B.C.'s COVID-19 pandemic spread largely because of virus strains from Europe, Eastern Canada, and Washington state

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      B.C.'s provincial health officer has shown that visitors from China are not the main cause of a public-health problem that has caused widespread economic hardship.

      In presentation touching on epidemiology and genomics, Dr. Bonnie Henry demonstrated that the primary source of COVID-19 infections in B.C. came from travellers from Europe, Eastern Canada, and Washington state.

      She showed this with a series of charts featuring different colours. They represented strains of the virus from different regions.

      The first positive test results for COVID-19 in B.C. in January revealed a strain similar to the one in Wuhan, China. 

      According to Henry, this wasn't a surprise because those with the disease had travelled from that region.

      However, in early February, a new strain showed up—something that Henry described as a "sentinel event" or an "indicator event".

      "We identified a person who had not travelled anywhere near China, who had come back from Iran," she said. "The testing at the time showed that she did have COVID-19. This was before Iran had notified the World Health Organization and [before] people were aware the outbreak was happening there."

      Henry revealed that this new strain could be detected through genomic sequencing conducted in B.C.

      That helped B.C. public-health officials determine that this virus was different from the ones coming from China.

      These colours represent the different genetic strains of the COVID-19 virus that have been detected in B.C.

      Moreover, the virus strain from people travelling from China was not spreading in the community because people were self-isolating.

      "So we saw this new genome sequence come in," Henry said. "And it turned out to be very highly correlated with the genome sequences that were circulating in Iran once we had that information as well."

      The next cases that popped up were what she described as "European-like and Eastern Canada". They surfaced at a large dental conference in Vancouver in early March.

      One of those who tested positive had been in Germany during the incubation phase, when he didn't become ill. 

      Henry noted that health officials found three slightly different strains of COVID-19 among people at the conference, suggesting that several people were likely ill when they attended.

      This event led to at least 87 cases of COVID-19 in B.C.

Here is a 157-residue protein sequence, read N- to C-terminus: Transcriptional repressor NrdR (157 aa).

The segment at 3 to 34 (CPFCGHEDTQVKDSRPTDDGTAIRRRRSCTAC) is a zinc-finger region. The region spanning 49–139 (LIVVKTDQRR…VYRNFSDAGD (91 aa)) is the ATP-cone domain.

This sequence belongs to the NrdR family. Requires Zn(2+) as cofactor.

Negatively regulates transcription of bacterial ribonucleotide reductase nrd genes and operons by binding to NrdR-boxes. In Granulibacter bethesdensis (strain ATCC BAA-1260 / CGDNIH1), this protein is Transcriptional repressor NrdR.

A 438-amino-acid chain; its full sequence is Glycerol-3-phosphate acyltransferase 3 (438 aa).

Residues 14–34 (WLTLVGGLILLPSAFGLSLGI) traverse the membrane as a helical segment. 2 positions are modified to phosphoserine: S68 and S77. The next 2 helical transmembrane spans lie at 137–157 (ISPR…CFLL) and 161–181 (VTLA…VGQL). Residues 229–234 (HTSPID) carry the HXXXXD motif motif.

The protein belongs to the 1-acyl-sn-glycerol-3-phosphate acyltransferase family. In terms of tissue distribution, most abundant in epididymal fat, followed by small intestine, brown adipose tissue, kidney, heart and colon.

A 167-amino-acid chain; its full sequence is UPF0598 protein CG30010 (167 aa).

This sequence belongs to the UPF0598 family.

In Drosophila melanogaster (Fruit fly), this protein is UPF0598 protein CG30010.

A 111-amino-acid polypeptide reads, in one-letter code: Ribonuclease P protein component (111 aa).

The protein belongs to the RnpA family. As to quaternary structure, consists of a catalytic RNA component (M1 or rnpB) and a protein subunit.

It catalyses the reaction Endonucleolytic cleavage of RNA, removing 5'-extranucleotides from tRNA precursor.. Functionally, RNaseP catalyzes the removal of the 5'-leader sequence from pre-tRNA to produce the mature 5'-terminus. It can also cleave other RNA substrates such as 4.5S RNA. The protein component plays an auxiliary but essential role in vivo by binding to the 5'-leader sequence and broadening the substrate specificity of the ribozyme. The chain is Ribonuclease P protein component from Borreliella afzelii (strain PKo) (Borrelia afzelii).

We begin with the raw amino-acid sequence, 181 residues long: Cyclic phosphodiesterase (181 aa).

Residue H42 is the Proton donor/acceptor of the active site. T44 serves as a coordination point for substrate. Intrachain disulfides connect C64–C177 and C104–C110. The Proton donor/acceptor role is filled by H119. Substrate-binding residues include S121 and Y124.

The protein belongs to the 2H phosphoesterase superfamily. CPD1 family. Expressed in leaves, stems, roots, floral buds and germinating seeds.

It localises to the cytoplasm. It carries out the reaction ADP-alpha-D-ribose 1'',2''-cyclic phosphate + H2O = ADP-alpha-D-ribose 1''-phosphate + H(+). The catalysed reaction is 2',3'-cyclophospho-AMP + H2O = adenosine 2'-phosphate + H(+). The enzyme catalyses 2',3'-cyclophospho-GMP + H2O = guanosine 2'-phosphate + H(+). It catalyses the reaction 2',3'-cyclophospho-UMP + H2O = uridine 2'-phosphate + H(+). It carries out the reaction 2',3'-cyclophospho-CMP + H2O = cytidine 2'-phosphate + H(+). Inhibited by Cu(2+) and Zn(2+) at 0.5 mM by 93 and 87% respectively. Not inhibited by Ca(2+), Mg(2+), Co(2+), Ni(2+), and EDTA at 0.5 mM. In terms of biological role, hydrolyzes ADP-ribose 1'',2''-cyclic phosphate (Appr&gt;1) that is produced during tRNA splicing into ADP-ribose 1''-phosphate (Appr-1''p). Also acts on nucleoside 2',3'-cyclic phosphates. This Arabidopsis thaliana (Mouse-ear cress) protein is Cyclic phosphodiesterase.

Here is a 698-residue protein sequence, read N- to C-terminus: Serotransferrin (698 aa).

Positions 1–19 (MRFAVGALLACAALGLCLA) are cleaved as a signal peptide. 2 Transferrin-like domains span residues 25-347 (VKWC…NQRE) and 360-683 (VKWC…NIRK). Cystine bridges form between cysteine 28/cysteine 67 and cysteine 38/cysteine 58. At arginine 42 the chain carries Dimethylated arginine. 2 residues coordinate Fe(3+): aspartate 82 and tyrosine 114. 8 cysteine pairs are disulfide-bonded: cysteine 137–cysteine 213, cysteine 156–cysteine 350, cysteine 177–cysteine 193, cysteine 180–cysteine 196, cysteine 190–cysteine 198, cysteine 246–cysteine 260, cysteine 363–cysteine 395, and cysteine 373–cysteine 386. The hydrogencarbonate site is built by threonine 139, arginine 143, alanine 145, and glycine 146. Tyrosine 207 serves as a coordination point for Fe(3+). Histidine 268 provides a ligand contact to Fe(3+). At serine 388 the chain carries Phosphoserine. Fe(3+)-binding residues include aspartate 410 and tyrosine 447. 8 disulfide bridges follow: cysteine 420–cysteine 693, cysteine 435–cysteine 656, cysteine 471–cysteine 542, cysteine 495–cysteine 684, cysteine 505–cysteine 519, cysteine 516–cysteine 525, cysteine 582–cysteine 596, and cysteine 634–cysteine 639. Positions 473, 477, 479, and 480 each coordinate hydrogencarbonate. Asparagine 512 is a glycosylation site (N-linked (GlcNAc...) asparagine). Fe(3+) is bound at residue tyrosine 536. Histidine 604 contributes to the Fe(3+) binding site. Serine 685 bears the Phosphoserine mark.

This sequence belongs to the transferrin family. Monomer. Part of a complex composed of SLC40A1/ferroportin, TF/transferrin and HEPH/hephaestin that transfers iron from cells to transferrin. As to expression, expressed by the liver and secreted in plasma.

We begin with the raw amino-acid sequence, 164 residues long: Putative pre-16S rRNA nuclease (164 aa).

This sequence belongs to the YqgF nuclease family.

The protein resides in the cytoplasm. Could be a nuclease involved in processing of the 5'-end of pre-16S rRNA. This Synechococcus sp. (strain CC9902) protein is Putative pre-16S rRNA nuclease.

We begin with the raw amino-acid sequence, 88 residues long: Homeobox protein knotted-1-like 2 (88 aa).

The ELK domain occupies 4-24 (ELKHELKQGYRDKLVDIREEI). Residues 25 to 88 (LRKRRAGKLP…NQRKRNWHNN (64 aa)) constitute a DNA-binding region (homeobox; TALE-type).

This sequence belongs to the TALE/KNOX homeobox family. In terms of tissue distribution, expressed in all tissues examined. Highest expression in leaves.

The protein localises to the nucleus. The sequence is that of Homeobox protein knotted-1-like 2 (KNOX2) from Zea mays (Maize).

Then there were the cases of a virus strain that could be traced to Washington state. They began a steady and rapid rise around March 10.

      "That really reflected people coming in from Washington state or us going back and forth across the border and bringing the virus back," Henry said.

      This strain was "seeding outbreaks in our community and in our long-term care homes".

      By imposing restrictions on large gatherings on March, B.C. managed to sharply drive down the number of contacts that infected people.

      The chart below shows that prior to March 15, each person who tested positive with COVID-19 came in contact with 10.7 people.

      After March 15, that fell to 3.6 people.

      Henry emphasized that these figures do not include concentrated community outbreaks at long-term care homes and in certain workplaces.

      "After we put in the restrictions and people stopped having much larger groups and gatherings, we had a third of the contacts," Henry said. "And this is how we broke the chains of transmission in British Columbia—by reducing the numbers of people that we had close contact with. And not giving the virus a chance to move to large numbers of people."

      She praised public-health teams for reaching a high percentage of those contacts in a very short period of time.

      And that, in her view, is what "helped us break the curve".

      Henry also showed that as the number of contacts rises, it will likely lead to more COVID-19 cases.

      The chart below shows by how much.

      B.C. reported only five new positive test results over the past 24 hours and none in the Vancouver Island, Northern, or Interior health regions.

      In addition, the province has identified four more cases that were "epidemiologically linked" to other cases. All four people have since recovered.

      B.C. is faring exceptionally well in comparison to other jurisdictions, as the chart below shows.

      B.C. also reported no fatalities from COVID-19 over the past 24 hours.

      There are currently six active outbreaks in health-care facilities, all in long-term care homes.

      There's also one new community outbreak at the Beresford Warming Centre in Burnaby. Henry said there are three confirmed cases there.

      The number of new cases has been kept down, in part, because British Columbians are reducing their contacts with other people.

      There are 26 people with COVID-19 in hospital, including six in critical care or an intensive-care ward.

      No new deaths were recorded over the past 24 hours.

      Below, you can see other slides presented by Henry at today's presentation.